August is Senior Pets Month

old-dog-smiling

We love our pets. And while nothing is cuter than a new puppy, our older pets have given us years of love, loyalty and companionship. As dogs age, like people, they require different kind of care. Here are five tips to keep your senior dog happy and healthy during their golden years.

 

Eat Well

Good nutrition is important at every age, but feeding your pet the proper nutrition in their senior years is essential to keep them active and playful. There are many brands of dog food that specialize in nutrition for senior dogs.Talk with your vet about the type of diet your dog needs. Your vet can make recommendations about quality brands, ingredients or special formulas your senior dog needs to thrive.

Get Exercise

Exercise is critical to keeping your dog healthy, both physically and mentally. Your dog may not be able to go on long hikes with you but shorter, less strenuous walks will keep him feeling good.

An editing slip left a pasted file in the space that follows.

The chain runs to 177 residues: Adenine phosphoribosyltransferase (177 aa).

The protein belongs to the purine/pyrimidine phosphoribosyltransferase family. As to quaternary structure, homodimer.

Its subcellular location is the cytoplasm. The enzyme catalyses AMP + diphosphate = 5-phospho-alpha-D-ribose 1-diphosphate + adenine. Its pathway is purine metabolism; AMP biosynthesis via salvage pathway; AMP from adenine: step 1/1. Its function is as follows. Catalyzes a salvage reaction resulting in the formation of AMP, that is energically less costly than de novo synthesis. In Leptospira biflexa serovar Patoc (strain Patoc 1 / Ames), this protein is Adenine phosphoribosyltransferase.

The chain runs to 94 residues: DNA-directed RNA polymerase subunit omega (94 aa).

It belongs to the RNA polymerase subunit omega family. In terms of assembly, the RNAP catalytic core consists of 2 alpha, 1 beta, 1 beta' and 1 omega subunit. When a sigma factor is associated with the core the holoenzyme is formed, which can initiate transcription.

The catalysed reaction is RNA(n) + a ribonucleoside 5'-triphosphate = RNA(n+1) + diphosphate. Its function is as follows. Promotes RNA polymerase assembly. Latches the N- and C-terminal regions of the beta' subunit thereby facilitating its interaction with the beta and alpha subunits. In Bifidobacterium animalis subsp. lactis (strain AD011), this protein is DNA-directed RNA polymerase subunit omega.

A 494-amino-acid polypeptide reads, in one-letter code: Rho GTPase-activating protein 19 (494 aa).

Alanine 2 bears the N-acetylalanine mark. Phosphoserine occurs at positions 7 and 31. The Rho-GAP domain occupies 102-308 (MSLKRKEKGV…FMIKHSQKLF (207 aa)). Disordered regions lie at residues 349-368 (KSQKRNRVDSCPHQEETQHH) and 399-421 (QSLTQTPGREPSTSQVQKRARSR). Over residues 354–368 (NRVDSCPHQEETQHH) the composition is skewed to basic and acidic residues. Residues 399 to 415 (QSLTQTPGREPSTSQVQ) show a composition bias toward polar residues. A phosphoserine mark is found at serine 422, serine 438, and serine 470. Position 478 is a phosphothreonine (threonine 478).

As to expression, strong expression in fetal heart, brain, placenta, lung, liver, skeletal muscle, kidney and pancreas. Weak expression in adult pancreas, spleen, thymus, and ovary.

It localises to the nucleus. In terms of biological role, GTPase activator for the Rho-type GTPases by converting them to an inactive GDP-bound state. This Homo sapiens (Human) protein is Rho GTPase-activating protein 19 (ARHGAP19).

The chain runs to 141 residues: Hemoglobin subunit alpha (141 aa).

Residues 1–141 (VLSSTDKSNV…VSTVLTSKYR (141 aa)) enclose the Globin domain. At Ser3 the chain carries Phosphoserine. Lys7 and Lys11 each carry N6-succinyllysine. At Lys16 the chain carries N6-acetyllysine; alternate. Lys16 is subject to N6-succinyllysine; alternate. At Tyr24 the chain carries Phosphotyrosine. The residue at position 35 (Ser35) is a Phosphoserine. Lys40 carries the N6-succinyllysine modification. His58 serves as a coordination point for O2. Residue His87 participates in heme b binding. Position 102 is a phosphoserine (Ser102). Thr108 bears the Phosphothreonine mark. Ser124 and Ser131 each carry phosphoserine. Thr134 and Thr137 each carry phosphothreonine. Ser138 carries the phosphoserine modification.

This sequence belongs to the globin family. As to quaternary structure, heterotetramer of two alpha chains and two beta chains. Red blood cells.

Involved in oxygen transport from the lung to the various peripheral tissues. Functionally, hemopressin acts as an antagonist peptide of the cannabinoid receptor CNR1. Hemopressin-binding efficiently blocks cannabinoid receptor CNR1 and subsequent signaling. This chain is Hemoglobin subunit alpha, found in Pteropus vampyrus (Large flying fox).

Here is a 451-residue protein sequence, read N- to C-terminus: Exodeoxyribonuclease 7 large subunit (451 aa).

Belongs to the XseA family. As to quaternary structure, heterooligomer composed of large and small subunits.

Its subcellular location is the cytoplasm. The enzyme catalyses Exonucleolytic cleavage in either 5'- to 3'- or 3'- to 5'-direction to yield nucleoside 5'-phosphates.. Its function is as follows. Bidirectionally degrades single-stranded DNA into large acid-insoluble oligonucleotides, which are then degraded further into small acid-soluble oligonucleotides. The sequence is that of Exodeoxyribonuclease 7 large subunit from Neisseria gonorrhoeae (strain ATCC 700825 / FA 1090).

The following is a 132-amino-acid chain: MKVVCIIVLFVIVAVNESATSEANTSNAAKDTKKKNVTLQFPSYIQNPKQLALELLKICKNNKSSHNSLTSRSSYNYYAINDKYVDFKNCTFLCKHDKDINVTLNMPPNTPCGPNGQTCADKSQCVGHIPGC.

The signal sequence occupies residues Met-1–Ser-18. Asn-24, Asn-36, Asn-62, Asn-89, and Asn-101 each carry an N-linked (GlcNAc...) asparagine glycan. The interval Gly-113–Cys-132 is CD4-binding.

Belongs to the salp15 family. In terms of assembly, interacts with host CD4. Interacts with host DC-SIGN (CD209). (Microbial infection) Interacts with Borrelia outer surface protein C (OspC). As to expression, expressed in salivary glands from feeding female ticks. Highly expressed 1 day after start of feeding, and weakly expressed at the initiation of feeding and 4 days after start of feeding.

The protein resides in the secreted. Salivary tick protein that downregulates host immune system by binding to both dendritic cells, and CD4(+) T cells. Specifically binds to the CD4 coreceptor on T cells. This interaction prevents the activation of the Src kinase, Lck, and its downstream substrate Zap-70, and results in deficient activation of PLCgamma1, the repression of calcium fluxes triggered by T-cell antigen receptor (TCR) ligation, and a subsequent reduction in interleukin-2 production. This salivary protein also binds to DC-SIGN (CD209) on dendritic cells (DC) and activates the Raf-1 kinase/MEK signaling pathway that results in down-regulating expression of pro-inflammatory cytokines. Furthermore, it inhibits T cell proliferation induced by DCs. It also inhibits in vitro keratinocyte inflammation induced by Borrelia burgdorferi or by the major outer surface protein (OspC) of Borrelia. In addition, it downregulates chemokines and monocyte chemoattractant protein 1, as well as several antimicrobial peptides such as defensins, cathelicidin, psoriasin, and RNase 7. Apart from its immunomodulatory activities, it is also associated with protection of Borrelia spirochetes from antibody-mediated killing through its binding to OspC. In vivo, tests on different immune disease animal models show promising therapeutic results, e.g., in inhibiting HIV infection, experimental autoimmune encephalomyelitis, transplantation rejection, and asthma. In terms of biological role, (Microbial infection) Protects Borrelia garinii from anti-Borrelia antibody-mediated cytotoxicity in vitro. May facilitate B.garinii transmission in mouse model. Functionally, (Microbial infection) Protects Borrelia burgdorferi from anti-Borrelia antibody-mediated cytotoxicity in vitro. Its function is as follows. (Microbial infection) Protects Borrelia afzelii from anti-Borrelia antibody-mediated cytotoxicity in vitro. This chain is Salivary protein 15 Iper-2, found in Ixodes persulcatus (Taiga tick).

Keep the Weight Off

Extra pounds on older dogs means more stress on their body, including joints and internal organs. If you feel your dog needs to shed a few pounds, talk with your veterinarian about a weight loss and exercise plan.

 

Visit the Vet

Senior dogs should visit the vet at least twice a year ask your vet about common issues specific to your dog’s breed, like predisposition to kidney problems, diabetes or severe arthritis. Find out what the early warning signs might be so you can be on the lookout. This is also a good time to talk about your dog’s diet and exercise routine as well.

 

Take Care of Their Teeth

Regular dental care is important throughout your pet’s life but especially for seniors.  Older dogs and cats with neglected teeth can create tartar build up can cause gingivitis, which can cause bacteria to get into the bloodstream, wreaking havoc on your dog’s organs.

A great way to contribute to your senior dog’s good health is to keep his teeth and gums in tip top shape with regular at-home brushing and yearly professional cleanings by your vet.